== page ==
artnerships of all kinds in the elder care field continue to rise in number and gain momentum. This piece by Mary Kate Nelson analyzes senior housing dynamics and finds key benefits for partners under the right circumstances…
Business information and analysis about Seniors Housing For senior living operators, partnerships with outside health care organizations can hold tremendous value—but they must be approached carefully to actually work. New Jersey-based Brandywine Living, which operates 29 communities across six states, has learned this firsthand. Six of Brandywine’s communities have partnered with Bayada Home Health Care, which is also based in the Garden State and is one of the largest U.S. home health providers, serving 22 states. Together, Brandywine and Bayada have been able to reduce readmissions and save health care dollars. All the while, the partnership, along with Brandywine’s partnerships with hospitals and other health care organizations, has enabled the provider stand out against its competition. “It’s a true market differentiator for us,” Maria Nadelstumph, vice president of organizational development and and program excellence at Brandywine, said Thursday at the National Investment Center for Seniors Housing & Care (NIC) Spring Investment Forum in Dallas.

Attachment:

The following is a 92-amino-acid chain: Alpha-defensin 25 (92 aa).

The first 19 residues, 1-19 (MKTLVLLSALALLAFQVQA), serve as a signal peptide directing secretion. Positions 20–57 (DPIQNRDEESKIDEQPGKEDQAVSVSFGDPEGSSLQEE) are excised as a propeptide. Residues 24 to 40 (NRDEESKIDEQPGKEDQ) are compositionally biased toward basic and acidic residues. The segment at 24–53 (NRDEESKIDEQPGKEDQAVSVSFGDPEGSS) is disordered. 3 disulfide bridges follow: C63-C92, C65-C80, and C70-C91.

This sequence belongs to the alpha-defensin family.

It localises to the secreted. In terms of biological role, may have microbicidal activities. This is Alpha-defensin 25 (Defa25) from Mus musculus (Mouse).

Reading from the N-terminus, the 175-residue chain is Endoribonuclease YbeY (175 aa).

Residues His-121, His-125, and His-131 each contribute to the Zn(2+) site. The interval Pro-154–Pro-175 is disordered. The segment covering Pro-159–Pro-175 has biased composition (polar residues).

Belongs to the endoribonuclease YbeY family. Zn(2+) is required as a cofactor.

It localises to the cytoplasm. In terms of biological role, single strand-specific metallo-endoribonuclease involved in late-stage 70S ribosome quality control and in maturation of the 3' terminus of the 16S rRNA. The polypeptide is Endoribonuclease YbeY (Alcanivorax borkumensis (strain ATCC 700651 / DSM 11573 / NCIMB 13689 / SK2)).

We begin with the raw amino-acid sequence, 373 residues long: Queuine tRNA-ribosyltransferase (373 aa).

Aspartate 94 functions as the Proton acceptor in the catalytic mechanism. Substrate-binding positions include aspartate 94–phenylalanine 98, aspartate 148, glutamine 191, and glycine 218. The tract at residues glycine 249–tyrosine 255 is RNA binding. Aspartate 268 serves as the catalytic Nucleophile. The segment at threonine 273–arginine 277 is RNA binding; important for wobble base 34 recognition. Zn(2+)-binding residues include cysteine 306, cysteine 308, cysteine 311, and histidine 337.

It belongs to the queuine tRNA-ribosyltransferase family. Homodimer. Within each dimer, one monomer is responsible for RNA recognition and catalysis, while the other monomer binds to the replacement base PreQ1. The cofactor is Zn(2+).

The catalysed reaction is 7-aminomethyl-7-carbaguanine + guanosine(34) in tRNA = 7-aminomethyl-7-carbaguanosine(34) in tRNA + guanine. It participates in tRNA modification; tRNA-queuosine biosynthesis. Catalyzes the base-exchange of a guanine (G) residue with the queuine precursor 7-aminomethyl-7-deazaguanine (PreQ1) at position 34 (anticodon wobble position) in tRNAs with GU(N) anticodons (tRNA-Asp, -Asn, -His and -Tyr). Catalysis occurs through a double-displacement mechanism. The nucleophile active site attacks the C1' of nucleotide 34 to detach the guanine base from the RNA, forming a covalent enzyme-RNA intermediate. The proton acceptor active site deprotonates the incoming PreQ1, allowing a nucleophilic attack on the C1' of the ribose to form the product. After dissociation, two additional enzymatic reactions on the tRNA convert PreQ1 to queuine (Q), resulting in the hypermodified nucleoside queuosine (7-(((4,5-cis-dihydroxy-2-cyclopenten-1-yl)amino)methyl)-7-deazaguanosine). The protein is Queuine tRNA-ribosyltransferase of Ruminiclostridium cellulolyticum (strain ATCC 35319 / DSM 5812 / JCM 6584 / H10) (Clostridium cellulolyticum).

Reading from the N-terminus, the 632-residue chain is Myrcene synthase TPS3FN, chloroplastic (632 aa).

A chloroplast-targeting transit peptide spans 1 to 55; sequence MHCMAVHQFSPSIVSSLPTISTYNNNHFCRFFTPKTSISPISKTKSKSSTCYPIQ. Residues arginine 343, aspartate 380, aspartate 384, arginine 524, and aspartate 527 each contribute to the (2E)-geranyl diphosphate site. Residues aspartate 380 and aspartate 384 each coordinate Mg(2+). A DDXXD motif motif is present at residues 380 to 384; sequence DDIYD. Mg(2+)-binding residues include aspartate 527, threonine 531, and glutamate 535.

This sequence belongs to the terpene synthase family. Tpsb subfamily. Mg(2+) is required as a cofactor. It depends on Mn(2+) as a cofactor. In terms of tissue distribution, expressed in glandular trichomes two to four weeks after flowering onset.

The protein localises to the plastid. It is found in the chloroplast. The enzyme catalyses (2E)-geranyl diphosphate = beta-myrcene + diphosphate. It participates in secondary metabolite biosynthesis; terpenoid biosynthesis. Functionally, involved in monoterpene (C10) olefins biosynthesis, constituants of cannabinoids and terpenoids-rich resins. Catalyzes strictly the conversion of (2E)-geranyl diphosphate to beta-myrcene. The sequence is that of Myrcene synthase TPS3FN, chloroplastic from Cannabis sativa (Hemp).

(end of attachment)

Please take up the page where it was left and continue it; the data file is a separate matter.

Do what you do best and let specialists do the rest. This seems to be the operating principle that makes this partnership work. I know first hand what this kind of arrangement can do for both organizations as I had this type of partnership with a popular assisted living residence in Westchester, NY. My home care agency was the preferred provider at the community. The two biggest benefits for organizations and consumers is standardization of care and a single point of access for information and support.
thumbnail courtesy of seniorhousingnews.com
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